Mark's Reviews > After You Believe: Why Christian Character Matters

After You Believe by N.T. Wright
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's review
Aug 26, 12

bookshelves: non-fiction, spirituality, theology
Read from July 11 to August 22, 2012

In English theologian N.T. Wright's view, most Christians approach the challenge of how to live a Christian life in two basic ways: the one group, more conservative, believes Christian living is about following the right set of rules. The other, more liberal, believes that the Christian life is a matter of following your heart, of being spontaneous and authentic. He agrees with neither, and tries to address the longstanding Protestant reliance on being saved through God's grace (and the concomitant idea among some that it is wrong to promote any program of moral effort because it amounts to "works salvation").

Wright believes that what the teachings of Jesus and the writings of Paul and the other epistles really call for is a persistent, committed effort to learn how to live lives filled with love, joy, peace, great-heartedness, kindness, generosity, faithfulness, gentleness and self-control (the ninefold fruits of the spirit, as he paraphrases them from Paul).

And the key difference between the Christian path to virtue and the Aristotelian one, he says, is that Aristotle wanted the endpoint of virtue to be an ideal political leader -- a moral superstar -- while Paul and other early Christian leaders wanted people to become a "perfect" community -- one that lived as if God's kingdom were already here.

This ties in with another of Wright's big ideas, liberally quoted in a recent cover article on heaven in Time -- that heaven is not a distant diaphanous world in which souls will have nothing to do but bask in divine glory -- it will be the perfected kingdom of God on earth and the souls who live in it will have continuing work to do as the priestly rulers of God's realm.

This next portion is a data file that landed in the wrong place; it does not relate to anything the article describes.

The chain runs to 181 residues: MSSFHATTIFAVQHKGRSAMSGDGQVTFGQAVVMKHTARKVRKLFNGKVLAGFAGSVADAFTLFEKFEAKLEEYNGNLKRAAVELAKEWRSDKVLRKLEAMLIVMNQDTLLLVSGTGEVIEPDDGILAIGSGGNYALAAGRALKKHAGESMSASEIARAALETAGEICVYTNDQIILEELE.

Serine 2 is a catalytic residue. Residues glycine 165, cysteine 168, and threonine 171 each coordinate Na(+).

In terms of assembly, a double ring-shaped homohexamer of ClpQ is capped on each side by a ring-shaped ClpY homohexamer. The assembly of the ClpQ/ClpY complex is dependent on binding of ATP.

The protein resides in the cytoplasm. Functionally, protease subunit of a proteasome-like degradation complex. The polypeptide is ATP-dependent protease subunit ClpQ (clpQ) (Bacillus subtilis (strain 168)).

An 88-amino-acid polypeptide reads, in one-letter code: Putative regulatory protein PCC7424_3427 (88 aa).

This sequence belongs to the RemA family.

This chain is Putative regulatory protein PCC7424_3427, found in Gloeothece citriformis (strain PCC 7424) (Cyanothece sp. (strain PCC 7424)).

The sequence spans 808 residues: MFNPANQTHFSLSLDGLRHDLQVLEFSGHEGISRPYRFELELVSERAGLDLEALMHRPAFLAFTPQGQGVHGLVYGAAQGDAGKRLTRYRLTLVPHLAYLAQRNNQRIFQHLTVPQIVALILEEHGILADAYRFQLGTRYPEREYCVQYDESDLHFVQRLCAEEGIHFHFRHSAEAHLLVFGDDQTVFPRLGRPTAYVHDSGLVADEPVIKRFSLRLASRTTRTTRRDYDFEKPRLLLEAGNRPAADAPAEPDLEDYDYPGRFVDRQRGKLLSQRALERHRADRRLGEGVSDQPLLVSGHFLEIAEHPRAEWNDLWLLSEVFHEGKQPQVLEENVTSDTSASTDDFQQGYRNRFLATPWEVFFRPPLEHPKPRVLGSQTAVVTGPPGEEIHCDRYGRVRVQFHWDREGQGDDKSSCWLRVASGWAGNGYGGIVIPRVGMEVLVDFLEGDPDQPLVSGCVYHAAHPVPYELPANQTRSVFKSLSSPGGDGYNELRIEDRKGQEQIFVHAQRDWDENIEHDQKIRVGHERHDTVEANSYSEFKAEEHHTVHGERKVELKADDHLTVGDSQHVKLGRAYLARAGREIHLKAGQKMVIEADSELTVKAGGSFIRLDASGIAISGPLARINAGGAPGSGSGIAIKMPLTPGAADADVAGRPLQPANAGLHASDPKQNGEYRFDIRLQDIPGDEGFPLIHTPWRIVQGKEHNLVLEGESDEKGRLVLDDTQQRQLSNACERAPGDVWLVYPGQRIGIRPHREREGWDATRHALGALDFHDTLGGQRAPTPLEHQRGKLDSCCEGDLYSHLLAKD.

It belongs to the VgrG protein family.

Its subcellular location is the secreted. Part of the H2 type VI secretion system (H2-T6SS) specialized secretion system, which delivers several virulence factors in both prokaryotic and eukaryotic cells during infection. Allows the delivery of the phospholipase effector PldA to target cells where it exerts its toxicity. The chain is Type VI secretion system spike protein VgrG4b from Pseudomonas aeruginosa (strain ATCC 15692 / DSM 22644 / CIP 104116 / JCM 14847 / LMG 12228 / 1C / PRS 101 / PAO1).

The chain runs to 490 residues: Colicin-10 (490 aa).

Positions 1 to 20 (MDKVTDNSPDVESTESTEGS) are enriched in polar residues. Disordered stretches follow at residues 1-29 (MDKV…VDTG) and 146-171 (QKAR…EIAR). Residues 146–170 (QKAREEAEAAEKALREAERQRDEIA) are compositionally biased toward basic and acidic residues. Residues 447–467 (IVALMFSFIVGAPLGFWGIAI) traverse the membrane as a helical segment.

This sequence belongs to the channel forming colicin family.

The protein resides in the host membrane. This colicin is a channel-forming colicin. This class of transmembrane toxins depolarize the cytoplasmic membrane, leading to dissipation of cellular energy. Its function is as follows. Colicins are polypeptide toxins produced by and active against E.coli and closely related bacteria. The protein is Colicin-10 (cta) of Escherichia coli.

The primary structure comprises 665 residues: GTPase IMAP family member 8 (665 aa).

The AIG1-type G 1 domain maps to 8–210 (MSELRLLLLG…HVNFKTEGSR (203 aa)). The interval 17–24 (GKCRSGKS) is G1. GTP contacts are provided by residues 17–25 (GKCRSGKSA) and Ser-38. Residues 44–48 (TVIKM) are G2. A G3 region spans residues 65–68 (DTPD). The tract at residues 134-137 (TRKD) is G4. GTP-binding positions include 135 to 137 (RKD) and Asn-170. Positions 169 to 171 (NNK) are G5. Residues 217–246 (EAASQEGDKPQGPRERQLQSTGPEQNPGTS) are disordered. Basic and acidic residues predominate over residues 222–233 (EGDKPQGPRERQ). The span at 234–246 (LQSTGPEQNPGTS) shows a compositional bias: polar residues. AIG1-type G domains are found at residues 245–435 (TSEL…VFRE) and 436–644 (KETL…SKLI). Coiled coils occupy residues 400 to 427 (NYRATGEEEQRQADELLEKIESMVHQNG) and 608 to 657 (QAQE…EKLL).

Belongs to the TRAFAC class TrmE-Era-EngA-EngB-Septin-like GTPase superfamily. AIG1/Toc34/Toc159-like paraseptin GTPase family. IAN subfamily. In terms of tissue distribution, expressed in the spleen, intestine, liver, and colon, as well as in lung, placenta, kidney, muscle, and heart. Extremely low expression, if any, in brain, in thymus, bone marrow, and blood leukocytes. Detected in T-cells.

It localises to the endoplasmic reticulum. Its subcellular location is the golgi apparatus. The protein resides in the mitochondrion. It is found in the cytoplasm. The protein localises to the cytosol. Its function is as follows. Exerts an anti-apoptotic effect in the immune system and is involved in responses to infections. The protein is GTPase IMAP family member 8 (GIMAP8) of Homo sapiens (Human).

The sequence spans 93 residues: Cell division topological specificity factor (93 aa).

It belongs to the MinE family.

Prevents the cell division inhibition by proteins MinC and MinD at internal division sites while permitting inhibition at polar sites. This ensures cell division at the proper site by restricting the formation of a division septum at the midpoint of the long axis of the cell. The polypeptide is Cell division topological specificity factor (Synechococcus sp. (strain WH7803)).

I found this to be a provocative book, much of which I agreed with. While it is clear that Wright gives more of a break to the conservative rule-followers than the liberal do-what-feels-right Christians, I didn't mind that so much, because he did such a good job of marrying the idea of Christian living and the need for humans to work at forming good (Godly) habits, and his last chapter suggests very concrete, if somewhat traditional, approaches for how to get on that path.

I had two qualms, though, that downgraded the book for me. For one thing, Wright -- known not to support gay ordination -- threw in an ill-reasoned single paragraph asserting that because Jesus spoke of the value of heterosexual marriage in his condemnation of divorce, he necessarily was saying that marriage is meant to be only between a man and a woman, which I think the logicians would call the fallacy of overgeneralization. I thought it was unworthy of the noble themes he was sounding for him to use one throwaway graph to ride a controversial hobby horse.

And more broadly, I knocked a star off this because -- as with NEARLY EVERY RELIGION BOOK I READ -- this was a brilliant long essay that was padded to become a book. He made the same points over and over again, particularly in the middle portion of exegeting Paul's writings, and it was only when he reached the end and began describing how his approach to moral growth might work did the book begin to redeem itself.

I wish there were a high-class Cliff Notes version of this for everyone, but I still recommend it for its ideas.

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07/11/2012 page 26
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message 1: by peg (new)

peg I am looking forward to reading your take on this book,Mark. It just might be my next read. You bring so many interesting books to the table!

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